Units that can’t co-operate (see 18.1) can’t stack together in the same hex. They can stack together in the same sea-box. Stacking applies at the end of every step and after advance after combat (see 11.16.5). Stacking also affects how and if units retreat (see 11.16.5). You cannot voluntarily overstack, but if it happens (e.g., due to liberation), the owner of the hex must destroy enough of the overstacked units to comply with the stacking limits. You must destroy organized units before disorganized units.


...doesn´t that make it possible to swap positon without a third hex??

(in reply to Shannon V. OKeets)
Post #: 24
RE: WiFFE vs. MWiF - 4/2/2008 4:55:56 PM   
mlees


Posts: 2263
Joined: 9/20/2003
From: San Diego
Status: offline
quote:

ORIGINAL: Shannon V. OKeets

Ok.

If Undoing X will affects the supply status of Y at the start of Y's movement, and Y has already moved, then I'll present the message:
"You can not undo this move for 'X' unless you first undo the move for 'Y'. Since this just affects land moves, the two units won't be that far apart on the map; the player should be able to find Y without much trouble.


*whisper* Naval/overseas supply. Granted, the movement of naval units does not usually occur at the same exact phase/time you are moving your land units, but it can still happen in the same impulse...

Maybe I should crawl back to my lurking hole. i see you've already caught that.

< Message edited by mlees -- 4/2/2008 4:57:27 PM >

(in reply to Shannon V. OKeets)
Post #: 25
RE: WiFFE vs. MWiF - 4/2/2008 11:07:17 PM   
Jimm


Posts: 608
Joined: 7/27/2006
From: York, UK
Status: offline

quote:

ORIGINAL: Shannon V. OKeets

There has been a lot of discussion on this over a period of a couple of years and I am not sure if I have a full understanding of all the possibilities. In the post you quoted, I obviously put a damper on other suggestions I didn't really mean to do that.

This is always a problem for me: when I inject my viewpoint into a discussion it comes across as a definitive position statement, rather than just another viewpoint. I make a lot of mistakes and I am rather insensitive to criticism, so having people state that I am wrong is not a problem for me. But cultural norms drive many decisions people make about posting their thoughts.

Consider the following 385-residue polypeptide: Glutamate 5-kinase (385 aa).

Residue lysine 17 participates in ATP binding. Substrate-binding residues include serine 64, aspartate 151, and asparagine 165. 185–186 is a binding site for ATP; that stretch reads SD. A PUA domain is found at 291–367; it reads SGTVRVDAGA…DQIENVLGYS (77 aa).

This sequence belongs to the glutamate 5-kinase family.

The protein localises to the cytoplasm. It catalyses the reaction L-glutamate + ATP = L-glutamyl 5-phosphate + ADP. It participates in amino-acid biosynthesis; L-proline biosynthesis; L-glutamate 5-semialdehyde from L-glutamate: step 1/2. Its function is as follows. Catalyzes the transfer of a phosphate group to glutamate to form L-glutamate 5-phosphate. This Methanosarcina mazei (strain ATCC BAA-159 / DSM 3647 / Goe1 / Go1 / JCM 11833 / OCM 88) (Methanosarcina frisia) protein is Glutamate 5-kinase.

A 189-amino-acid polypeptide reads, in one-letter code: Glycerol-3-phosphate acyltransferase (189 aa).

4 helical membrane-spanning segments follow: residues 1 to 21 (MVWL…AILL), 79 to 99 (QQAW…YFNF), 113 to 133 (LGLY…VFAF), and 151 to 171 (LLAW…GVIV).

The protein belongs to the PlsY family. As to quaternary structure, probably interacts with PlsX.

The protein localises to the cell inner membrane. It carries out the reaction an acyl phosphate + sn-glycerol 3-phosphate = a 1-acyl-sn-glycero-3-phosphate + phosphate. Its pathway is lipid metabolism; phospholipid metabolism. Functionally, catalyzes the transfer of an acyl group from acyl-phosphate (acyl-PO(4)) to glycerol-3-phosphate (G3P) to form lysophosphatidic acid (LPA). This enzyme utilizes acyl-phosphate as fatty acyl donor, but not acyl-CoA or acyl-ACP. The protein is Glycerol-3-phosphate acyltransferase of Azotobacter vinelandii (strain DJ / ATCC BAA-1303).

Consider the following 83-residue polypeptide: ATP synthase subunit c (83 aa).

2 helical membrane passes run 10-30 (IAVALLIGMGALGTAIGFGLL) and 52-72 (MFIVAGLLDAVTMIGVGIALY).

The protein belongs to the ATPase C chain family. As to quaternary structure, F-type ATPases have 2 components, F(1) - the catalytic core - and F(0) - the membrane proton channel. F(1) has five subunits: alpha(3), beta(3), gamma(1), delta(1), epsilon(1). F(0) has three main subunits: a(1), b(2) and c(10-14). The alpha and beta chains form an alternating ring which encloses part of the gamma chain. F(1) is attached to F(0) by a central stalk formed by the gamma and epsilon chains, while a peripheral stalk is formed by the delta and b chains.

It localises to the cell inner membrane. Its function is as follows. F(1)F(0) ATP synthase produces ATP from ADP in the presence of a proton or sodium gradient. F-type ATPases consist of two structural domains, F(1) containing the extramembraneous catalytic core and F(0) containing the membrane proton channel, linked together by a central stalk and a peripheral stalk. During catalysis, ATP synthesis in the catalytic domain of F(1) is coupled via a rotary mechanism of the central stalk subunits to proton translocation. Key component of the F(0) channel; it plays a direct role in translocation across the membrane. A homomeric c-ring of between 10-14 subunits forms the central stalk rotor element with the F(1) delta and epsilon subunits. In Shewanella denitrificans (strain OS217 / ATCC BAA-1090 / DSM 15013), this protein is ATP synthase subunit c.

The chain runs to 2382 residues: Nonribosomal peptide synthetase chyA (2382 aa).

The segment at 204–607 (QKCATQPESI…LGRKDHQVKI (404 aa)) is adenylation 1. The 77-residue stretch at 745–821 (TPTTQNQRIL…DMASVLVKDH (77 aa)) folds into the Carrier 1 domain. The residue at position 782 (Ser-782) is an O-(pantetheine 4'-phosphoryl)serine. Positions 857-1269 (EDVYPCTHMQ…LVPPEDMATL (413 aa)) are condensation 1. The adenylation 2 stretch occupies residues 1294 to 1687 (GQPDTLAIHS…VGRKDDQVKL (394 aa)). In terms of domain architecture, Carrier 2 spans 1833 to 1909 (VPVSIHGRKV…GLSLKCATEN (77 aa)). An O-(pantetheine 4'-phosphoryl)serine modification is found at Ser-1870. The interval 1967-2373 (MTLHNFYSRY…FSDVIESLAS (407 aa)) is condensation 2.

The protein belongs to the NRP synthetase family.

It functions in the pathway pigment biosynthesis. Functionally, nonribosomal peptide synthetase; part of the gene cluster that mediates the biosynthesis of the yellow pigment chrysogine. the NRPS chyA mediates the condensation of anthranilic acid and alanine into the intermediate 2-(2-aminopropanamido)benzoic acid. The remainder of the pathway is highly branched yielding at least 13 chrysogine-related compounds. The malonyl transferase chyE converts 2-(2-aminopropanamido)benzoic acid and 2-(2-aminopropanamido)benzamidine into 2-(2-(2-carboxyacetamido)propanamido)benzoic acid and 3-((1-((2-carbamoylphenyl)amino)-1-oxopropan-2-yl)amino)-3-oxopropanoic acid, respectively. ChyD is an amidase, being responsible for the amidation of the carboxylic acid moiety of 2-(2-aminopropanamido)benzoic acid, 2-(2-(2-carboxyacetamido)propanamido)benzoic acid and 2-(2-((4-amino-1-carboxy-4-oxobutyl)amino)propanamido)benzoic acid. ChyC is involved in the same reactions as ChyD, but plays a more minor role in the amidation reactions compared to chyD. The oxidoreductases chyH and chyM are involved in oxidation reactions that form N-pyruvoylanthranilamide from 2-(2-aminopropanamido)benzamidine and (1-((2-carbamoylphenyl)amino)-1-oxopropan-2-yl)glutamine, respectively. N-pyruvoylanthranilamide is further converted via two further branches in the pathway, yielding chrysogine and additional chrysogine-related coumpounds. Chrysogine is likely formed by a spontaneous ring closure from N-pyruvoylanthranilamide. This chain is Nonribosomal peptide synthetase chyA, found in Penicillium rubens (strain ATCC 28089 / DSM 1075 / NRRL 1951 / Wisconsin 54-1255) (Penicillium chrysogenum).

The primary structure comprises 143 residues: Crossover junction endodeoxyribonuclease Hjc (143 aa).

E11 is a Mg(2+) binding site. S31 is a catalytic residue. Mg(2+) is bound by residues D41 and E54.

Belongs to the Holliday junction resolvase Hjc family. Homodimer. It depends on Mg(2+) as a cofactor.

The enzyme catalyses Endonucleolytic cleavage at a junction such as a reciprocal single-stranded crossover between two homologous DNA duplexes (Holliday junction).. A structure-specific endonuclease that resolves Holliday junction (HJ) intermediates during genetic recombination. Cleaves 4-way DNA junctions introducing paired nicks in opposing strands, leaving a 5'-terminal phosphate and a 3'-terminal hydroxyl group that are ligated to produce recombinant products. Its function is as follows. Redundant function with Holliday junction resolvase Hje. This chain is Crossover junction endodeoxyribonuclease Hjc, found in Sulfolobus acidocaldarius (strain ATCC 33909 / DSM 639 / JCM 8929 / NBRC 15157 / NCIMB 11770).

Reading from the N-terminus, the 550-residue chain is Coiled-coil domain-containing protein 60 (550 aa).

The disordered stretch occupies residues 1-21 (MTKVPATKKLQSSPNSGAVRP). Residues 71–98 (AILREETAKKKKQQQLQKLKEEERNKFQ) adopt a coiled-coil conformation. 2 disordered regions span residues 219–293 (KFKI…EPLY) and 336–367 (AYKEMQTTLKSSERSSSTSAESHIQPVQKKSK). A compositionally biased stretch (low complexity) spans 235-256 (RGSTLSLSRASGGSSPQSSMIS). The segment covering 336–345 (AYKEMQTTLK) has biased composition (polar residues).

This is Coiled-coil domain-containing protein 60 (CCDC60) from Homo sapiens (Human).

In this case the list of possible solutions is still open.


Good to know. One doesnt want to keep a debate going once a decision is made, and after all we have to defer to you as this is not a democracy, its a benevolent dictatorship :-)

The three areas this seems to affect are Naval Air, Naval Movement and Land Movement. These are all self contained, ie naval movement will only affect supply to naval units (for instance where you need to move a ship in to a sea area to contest it in order to allow suppy to a port containing another of your ships. As you wont undo anything once a step is complete and moved on, the supply effect of the step has been set in stone so its not an issue.

Option 11 (Limited Overseas Supply) will be even more relevant, but again, only to nav air and naval movement within each respective step.

If you cant undo any naval moves once an interception chance occurs (which seems reasonable), this effectively seems to follow option 2- ie once a move affects other things it is committed to and cannot be undone.

You also might consider the question, do you want to allow undoing moves at all, once they have been made? Seems a bit harsh but would save some code...











(in reply to Shannon V. OKeets)
Post #: 26
RE: WiFFE vs. MWiF - 4/3/2008 1:47:19 AM   
Taxman66


Posts: 1567
Joined: 3/19/2008
From: Columbia, MD. USA
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On the issue of retracting land moves you could make your life easier by simply offering only 2 options: 'retract last land move' and 'retract all land moves'.  I suppose (if it wasn't much of a burden) you could stack a memory of multiple 'last land move' up to the point where a land move changes the status of another unit and then allow multiple 'retract last land move' like the 'undo' option in windows.


(in reply to Jimm)
Post #: 27
RE: WiFFE vs. MWiF - 4/3/2008 1:50:17 AM   
Taxman66


Posts: 1567
Joined: 3/19/2008
From: Columbia, MD. USA
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bredsjomagnus:

See post #17.  That was my misinterpretating the rules.  The rule saying you can't voluntarily overstack is in a different paragraph so it can be interpreted (incorrectly) that it applies at all times.  Note this (incorrect interpretation) would also stop a naval unit from moving through a minor port that was already filled up to capacity as well.

(in reply to Taxman66)
Post #: 28
RE: WiFFE vs. MWiF - 4/3/2008 4:02:14 AM   
Shannon V. OKeets

 

Posts: 22035
Joined: 5/19/2005
From: Honolulu, Hawaii
Status: offline

quote:

ORIGINAL: Taxman66

On the issue of retracting land moves you could make your life easier by simply offering only 2 options: 'retract last land move' and 'retract all land moves'.  I suppose (if it wasn't much of a burden) you could stack a memory of multiple 'last land move' up to the point where a land move changes the status of another unit and then allow multiple 'retract last land move' like the 'undo' option in windows.



The program already records all the hexes that the unit passes through, even after it has completed its move. Undoing the move isn't difficult except where it interacts with the rules.

I intend to let the player move some units based on an HQ's starting position putting them in supply; move the HQ a couple of hexes so new units are on supply; move the units that were just put in supply; and then continue moving the HQ to put more units in supply. As long as the HQ is not Undoing its move, I am interpreting the rules as this all being quite legal.

I mention this because "retract last move" could interpretted several ways.

_____________________________

Steve

Perfection is an elusive goal.

(in reply to Taxman66)
Post #: 29
RE: WiFFE vs. MWiF - 4/3/2008 4:43:50 AM   
Taxman66


Posts: 1567
Joined: 3/19/2008
From: Columbia, MD. USA
Status: offline
I did say "retract last land move"  and by that I mean put the unit back in its starting position.  I do think a "retract all land moves" ability (i.e. put yourself back to the start of the land movement step) would resolve about 66% of the problems.

(in reply to Shannon V. OKeets)
Post #: 30